I remember, once upon a time, not having sciatica. What I am finding increasingly hard to remember is what that felt like.
It is 05:22. I have been awake since 03:50. The reason for this is that something right at the bottom of my spine is pressing on the sciatic nerve, and this is painful. In my case, there are a number of ways in which this hurts. Sometimes it feels like that knotting sensation you get just before you get a cramp, afflicting my knee, calf and ankle all at the same time. Sometimes it feels like the hot racing sensation you get after your hands have been chilled making snowballs and you suddenly start thawing out. Sometimes it feels like my thigh is badly bruised. And sometimes it just feels like I daren’t put any weight on my leg because it doesn’t feel like it will hold me.
I used to suffer from chronic insomnia, so I know a little about these abandoned watches of the night. This is traditionally the time I watched movies. (I am, right now, halfway through Elysium. I’m writing this because, if I’m honest, it’s not gripping me.) Sometimes I wrote; sometimes I read. Sometimes I lectured – I would pick a topic and construct a talk on it, and then – silently – deliver it (to universal acclaim, naturally).
The stuff I wrote was usually the ongoing business of the novels. Back in October 2012 I submitted the first of them to Harper Voyager, who had an open call for submissions. For fifteen months I heard nothing, which was initially not surprising because they received 4500 entries, and then increasingly encouraging because that number kept getting smaller. Finally, on the day of my 30th birthday, I got a rejection. I was one of the last 250, which is encouraging, but as they say: close, but no cylindrical smoking thing. For those of you interested in what a rejection email from a publisher looks like, this is what mine said:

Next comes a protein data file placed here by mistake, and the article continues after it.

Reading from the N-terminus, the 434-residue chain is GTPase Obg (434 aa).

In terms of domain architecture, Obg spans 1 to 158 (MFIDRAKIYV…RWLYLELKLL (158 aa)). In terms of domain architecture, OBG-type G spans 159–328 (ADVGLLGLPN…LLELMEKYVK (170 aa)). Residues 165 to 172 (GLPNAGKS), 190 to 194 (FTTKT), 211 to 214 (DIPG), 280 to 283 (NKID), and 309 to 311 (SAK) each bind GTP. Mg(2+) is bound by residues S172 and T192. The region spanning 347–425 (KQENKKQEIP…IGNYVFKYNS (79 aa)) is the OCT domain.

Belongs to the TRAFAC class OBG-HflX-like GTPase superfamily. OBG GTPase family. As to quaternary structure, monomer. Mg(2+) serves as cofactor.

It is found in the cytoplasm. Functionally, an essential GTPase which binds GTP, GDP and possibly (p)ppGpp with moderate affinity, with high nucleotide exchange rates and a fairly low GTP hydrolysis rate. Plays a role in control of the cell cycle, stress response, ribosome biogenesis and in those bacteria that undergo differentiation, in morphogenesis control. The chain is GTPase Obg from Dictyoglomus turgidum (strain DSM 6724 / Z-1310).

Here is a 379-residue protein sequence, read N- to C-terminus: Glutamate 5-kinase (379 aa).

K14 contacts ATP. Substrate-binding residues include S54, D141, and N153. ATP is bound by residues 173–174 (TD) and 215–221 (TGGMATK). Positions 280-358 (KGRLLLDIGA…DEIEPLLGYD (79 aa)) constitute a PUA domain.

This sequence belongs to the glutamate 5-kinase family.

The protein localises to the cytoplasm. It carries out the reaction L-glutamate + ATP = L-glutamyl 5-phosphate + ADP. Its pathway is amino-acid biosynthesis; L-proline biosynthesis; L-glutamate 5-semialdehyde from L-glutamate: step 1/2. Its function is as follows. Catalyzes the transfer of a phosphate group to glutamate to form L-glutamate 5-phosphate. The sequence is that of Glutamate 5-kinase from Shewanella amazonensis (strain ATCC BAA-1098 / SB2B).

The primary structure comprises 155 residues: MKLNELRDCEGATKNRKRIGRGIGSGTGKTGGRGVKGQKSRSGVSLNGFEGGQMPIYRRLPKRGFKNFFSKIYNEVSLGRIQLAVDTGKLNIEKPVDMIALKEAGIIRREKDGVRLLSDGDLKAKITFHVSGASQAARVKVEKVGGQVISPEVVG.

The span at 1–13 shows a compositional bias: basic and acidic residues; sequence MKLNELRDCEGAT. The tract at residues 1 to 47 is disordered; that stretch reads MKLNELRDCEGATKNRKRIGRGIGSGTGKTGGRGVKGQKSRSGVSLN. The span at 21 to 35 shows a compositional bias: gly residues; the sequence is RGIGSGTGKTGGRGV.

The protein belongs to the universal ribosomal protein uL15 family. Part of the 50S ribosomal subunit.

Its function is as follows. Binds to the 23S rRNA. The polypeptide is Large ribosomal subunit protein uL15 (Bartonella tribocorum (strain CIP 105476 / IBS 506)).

Thank you very much for providing us with the chance to read your novel, and for your continued patience during the submission process. We are sorry to say that at this time we don’t feel it is right for the Harper Voyager list. Due to the volume of submissions we were fortunate enough to receive, we are unable to provide personal feedback, however, please be assured that your work received thorough and fair consideration. We wish you the best of luck with your writing career, and thank you again for thinking of us.
So there you go. I have it printed out and sitting at my desk. I’m not massively masochistic, but the desire to prove the author wrong provides useful impetus in getting on with finishing the story. (When I wrote for the Gaudie, the student newspaper here in Aberdeen, I had use of a computer in a little cubbyhole in the offices in Luthuli House. To provide similar inspiration, there was a notice taped across the top of the monitor, written by someone who understood very clearly the relationship between the paper and its contributors. It read simply “Be funny, bitch”.)
I am very fortunate in that I have friends and supporters who will, from time to time and without prompting, send me encouragements. One such person – whose name, suitably amended, now appears in the story – texted me as recently as yesterday to say
Have begun Teeth of the Tiger and abandoned it in disgust. I know Clancy inspired you, but you should know you are so much the better writer, whatever Harper may think.
Which is very kind, even if wildly optimistic. (Just for the record, I hated The Teeth of the Tiger too. It’s so woefully written I wonder if it was either a) ghost-written or b) produced as some kind of contractual obligation. Clancy’s good stuff is great fun; this kind of turgid dross is a misery for everyone involved. And as for what happens to the character of Robby Jackson…)
The current word count, for those of you interested in how TWOTD is progressing, is 135190; I have the next couple of chapters fairly thoroughly mapped out, so they should come quite quickly. Thereafter things get more complex, but I know how to resolve the knottiest problems, so nil desperandum.
Speaking of knotty problems, my back has eased up as I’ve been writing this. Of course, that just creates a further dilemma: do I go back to bed for the remaining half hour before I need to get up for work, or does my day start now?
I guess the day starts here. On the plus side: nice long shower and no fighting for the bathroom… And early to work means early home. Could be worse.
In any case, here is your moment of Zen for today: